Religious Therapists are obliged to be aware of what they are feeling and what they are seeing. What makes an effective clinician, is the one who is able to sense internal conflict, cognitive dissonance, and internal realities and external reality. In short, as we pray for every morning דובר אמת בלבבו to speak truth within our hearts.
As religious Therapists, at times, we cannot help but notice conflict between common sense, our own sense data that we perceive, and our holy, cherished and valued traditions.
A layman can choose to ignore these conflicts. Though he or she may pay a price in terms of passive aggressive behavior toward observance such as coming late to prayers, talking during prayers. Similar side effects include lacking in depth and power of emotion when the reading scriptural stories of failures and victories of the patriarchs, and feeling disconnected from spiritual service. Another opposite side effect, is unrealistic piety as an ego defense and reaction formation to their own doubts and conflicts that are too painful tp face.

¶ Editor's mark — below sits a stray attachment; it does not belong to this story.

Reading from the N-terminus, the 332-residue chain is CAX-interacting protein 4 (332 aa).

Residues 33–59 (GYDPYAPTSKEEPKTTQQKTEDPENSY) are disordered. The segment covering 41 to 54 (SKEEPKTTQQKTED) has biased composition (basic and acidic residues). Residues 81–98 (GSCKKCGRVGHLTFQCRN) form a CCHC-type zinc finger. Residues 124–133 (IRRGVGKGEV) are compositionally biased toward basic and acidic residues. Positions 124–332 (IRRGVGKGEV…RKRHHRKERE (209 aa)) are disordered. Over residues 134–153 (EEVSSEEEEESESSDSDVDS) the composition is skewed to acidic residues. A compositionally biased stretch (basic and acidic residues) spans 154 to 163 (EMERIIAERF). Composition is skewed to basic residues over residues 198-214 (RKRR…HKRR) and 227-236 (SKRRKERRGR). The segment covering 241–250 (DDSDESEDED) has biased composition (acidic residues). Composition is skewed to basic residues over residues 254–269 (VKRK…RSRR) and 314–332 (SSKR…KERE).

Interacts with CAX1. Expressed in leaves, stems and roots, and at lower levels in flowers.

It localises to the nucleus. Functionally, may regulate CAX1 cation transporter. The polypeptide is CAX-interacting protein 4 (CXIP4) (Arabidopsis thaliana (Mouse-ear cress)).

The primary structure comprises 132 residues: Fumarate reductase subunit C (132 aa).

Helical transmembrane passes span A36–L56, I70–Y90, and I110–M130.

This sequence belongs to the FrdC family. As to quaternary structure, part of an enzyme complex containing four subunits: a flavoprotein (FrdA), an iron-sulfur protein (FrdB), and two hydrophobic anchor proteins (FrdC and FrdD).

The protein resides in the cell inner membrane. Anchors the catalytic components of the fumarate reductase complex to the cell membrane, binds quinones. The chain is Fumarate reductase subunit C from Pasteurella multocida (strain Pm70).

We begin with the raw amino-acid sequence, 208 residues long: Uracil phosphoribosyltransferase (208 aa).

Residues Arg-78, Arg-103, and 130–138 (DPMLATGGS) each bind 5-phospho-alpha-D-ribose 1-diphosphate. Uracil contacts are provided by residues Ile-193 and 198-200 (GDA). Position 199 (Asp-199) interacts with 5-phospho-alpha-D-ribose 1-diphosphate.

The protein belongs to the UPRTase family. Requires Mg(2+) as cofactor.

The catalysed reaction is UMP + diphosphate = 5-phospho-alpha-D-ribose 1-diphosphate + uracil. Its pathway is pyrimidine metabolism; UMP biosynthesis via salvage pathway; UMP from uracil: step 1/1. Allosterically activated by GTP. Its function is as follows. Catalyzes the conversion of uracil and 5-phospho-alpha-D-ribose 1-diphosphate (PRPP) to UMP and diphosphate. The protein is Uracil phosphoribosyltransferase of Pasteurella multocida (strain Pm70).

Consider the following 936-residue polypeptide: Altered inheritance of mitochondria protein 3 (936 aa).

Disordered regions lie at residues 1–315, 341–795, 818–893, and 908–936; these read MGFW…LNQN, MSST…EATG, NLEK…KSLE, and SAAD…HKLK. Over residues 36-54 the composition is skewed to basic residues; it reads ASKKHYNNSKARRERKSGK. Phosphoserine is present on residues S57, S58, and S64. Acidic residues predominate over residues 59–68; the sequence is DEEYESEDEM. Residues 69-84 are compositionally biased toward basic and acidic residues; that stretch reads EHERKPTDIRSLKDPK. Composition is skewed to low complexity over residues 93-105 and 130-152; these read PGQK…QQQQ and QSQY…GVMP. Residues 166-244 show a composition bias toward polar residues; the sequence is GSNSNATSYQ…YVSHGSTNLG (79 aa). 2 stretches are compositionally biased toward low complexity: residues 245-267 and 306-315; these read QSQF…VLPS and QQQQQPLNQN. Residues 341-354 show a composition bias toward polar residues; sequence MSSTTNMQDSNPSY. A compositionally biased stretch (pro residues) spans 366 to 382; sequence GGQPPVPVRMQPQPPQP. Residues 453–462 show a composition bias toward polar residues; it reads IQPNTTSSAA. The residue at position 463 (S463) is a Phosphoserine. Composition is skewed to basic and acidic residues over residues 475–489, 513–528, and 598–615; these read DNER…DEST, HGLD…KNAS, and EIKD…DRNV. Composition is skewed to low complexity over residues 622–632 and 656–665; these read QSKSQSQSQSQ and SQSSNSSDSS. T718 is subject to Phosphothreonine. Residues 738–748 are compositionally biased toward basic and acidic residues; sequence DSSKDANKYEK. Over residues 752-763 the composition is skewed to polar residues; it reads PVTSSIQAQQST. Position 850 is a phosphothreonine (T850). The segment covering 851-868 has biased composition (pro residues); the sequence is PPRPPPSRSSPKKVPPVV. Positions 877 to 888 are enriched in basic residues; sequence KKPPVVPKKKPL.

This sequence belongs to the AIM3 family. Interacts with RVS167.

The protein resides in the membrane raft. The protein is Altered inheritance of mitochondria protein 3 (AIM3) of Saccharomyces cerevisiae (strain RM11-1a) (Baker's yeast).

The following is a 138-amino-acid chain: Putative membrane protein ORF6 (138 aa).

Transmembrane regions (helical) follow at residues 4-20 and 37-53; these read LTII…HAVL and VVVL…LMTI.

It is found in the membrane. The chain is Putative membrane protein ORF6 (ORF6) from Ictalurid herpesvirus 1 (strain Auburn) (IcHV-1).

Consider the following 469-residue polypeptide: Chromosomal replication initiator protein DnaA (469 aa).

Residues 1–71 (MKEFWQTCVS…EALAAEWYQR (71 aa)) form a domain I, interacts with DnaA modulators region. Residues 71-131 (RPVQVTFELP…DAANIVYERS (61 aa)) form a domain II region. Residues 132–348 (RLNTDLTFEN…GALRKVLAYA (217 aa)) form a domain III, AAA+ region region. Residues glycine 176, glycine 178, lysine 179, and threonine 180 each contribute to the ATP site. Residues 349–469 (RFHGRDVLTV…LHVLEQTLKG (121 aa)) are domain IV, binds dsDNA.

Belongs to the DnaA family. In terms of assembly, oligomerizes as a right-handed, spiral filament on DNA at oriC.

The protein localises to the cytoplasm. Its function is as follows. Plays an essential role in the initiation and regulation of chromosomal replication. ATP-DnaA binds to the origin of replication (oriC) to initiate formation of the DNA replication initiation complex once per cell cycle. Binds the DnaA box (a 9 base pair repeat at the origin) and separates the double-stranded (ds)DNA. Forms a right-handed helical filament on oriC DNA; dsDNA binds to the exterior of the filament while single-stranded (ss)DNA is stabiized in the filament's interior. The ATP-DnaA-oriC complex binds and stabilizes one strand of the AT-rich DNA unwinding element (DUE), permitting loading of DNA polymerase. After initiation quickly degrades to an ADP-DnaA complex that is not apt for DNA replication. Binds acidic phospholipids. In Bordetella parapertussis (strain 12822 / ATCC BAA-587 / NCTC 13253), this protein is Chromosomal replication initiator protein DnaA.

But responsible and professional psychotherapists cannot afford this dubious luxury. If we do not pay attention to what our hearts and minds tell us, we will be “empty vessels”, and provide our clients with platitudes instead of truth, superficiality instead of empathy.
That is why therapists must study, engage and debate in Jewish philosophy as well as psychology. There are those within our tribe that are threatened by discussions, usually due to their own fearful super egos and lack of evolvement in their religion and in their intellectual and emotional growth. To have an improved depth of knowledge of history and Jewish philosophy gives one the courage to face fears with facts. My father, Zichrono Liveracha, would tell me: Ein Hatorah Tzricha Apotropsia - the Torah does not need a nursemaid to protect it.